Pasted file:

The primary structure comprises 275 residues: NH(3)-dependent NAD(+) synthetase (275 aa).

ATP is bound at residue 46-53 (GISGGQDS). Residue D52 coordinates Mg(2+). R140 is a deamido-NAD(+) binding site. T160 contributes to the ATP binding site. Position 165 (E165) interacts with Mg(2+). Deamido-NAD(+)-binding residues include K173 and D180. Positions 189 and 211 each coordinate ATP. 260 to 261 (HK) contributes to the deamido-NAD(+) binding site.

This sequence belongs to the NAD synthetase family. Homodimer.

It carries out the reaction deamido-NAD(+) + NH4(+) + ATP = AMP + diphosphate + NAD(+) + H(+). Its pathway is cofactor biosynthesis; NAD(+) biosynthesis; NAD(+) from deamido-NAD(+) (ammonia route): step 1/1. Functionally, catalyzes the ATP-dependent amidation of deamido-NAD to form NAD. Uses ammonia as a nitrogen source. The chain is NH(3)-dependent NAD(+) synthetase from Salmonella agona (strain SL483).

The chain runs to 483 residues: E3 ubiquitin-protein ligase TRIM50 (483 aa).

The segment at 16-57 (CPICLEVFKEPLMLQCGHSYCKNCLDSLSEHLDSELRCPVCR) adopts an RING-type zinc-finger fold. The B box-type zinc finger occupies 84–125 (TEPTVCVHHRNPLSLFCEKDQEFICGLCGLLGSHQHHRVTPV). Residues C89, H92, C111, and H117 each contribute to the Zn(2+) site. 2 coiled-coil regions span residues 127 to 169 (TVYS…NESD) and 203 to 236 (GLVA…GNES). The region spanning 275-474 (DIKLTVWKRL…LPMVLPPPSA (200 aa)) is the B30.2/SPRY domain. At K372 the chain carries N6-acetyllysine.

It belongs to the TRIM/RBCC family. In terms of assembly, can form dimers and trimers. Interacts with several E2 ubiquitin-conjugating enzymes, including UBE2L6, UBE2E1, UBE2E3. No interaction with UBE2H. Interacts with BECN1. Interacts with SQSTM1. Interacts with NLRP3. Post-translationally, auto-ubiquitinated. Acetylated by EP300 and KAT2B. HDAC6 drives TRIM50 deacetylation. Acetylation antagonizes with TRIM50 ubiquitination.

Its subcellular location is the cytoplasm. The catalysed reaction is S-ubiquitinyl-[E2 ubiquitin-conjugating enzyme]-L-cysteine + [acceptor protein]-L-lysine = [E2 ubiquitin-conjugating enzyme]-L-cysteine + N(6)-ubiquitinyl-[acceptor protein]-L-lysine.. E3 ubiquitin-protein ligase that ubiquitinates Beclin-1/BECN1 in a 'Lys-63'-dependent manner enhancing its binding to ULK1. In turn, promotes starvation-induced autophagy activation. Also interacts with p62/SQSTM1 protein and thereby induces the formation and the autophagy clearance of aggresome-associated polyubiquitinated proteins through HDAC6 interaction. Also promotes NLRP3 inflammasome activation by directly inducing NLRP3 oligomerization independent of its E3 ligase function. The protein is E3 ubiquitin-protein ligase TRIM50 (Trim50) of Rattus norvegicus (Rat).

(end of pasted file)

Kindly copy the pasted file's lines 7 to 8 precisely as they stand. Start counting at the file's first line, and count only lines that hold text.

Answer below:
It belongs to the TRIM/RBCC family. In terms of assembly, can form dimers and trimers. Interacts with several E2 ubiquitin-conjugating enzymes, including UBE2L6, UBE2E1, UBE2E3. No interaction with UBE2H. Interacts with BECN1. Interacts with SQSTM1. Interacts with NLRP3. Post-translationally, auto-ubiquitinated. Acetylated by EP300 and KAT2B. HDAC6 drives TRIM50 deacetylation. Acetylation antagonizes with TRIM50 ubiquitination.

Its subcellular location is the cytoplasm. The catalysed reaction is S-ubiquitinyl-[E2 ubiquitin-conjugating enzyme]-L-cysteine + [acceptor protein]-L-lysine = [E2 ubiquitin-conjugating enzyme]-L-cysteine + N(6)-ubiquitinyl-[acceptor protein]-L-lysine.. E3 ubiquitin-protein ligase that ubiquitinates Beclin-1/BECN1 in a 'Lys-63'-dependent manner enhancing its binding to ULK1. In turn, promotes starvation-induced autophagy activation. Also interacts with p62/SQSTM1 protein and thereby induces the formation and the autophagy clearance of aggresome-associated polyubiquitinated proteins through HDAC6 interaction. Also promotes NLRP3 inflammasome activation by directly inducing NLRP3 oligomerization independent of its E3 ligase function. The protein is E3 ubiquitin-protein ligase TRIM50 (Trim50) of Rattus norvegicus (Rat).